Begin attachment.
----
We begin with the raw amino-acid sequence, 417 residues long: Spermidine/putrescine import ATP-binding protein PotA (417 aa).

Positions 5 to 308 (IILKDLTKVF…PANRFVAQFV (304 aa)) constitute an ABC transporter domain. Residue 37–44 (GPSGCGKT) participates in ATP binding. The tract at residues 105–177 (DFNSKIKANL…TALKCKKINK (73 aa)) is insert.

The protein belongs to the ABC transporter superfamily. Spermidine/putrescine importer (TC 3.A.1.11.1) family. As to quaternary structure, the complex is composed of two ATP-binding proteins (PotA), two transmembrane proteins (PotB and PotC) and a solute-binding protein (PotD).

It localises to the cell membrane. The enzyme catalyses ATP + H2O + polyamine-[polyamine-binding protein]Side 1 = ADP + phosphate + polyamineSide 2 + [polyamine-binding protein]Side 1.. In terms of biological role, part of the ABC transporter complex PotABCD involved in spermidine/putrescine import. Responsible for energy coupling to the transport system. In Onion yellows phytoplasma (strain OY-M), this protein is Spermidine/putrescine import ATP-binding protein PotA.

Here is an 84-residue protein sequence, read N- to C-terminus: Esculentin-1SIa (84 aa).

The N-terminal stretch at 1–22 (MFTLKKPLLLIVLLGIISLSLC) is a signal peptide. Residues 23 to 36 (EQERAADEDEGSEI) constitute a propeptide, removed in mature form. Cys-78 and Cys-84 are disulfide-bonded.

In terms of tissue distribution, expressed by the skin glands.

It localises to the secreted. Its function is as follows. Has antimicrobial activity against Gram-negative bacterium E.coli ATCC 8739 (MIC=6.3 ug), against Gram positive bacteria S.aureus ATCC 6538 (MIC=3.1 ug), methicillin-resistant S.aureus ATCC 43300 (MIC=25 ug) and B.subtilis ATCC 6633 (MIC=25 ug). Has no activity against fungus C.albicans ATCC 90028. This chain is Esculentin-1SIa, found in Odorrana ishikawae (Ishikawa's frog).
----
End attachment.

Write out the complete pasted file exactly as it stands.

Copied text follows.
We begin with the raw amino-acid sequence, 417 residues long: Spermidine/putrescine import ATP-binding protein PotA (417 aa).

Positions 5 to 308 (IILKDLTKVF…PANRFVAQFV (304 aa)) constitute an ABC transporter domain. Residue 37–44 (GPSGCGKT) participates in ATP binding. The tract at residues 105–177 (DFNSKIKANL…TALKCKKINK (73 aa)) is insert.

The protein belongs to the ABC transporter superfamily. Spermidine/putrescine importer (TC 3.A.1.11.1) family. As to quaternary structure, the complex is composed of two ATP-binding proteins (PotA), two transmembrane proteins (PotB and PotC) and a solute-binding protein (PotD).

It localises to the cell membrane. The enzyme catalyses ATP + H2O + polyamine-[polyamine-binding protein]Side 1 = ADP + phosphate + polyamineSide 2 + [polyamine-binding protein]Side 1.. In terms of biological role, part of the ABC transporter complex PotABCD involved in spermidine/putrescine import. Responsible for energy coupling to the transport system. In Onion yellows phytoplasma (strain OY-M), this protein is Spermidine/putrescine import ATP-binding protein PotA.

Here is an 84-residue protein sequence, read N- to C-terminus: Esculentin-1SIa (84 aa).

The N-terminal stretch at 1–22 (MFTLKKPLLLIVLLGIISLSLC) is a signal peptide. Residues 23 to 36 (EQERAADEDEGSEI) constitute a propeptide, removed in mature form. Cys-78 and Cys-84 are disulfide-bonded.

In terms of tissue distribution, expressed by the skin glands.

It localises to the secreted. Its function is as follows. Has antimicrobial activity against Gram-negative bacterium E.coli ATCC 8739 (MIC=6.3 ug), against Gram positive bacteria S.aureus ATCC 6538 (MIC=3.1 ug), methicillin-resistant S.aureus ATCC 43300 (MIC=25 ug) and B.subtilis ATCC 6633 (MIC=25 ug). Has no activity against fungus C.albicans ATCC 90028. This chain is Esculentin-1SIa, found in Odorrana ishikawae (Ishikawa's frog).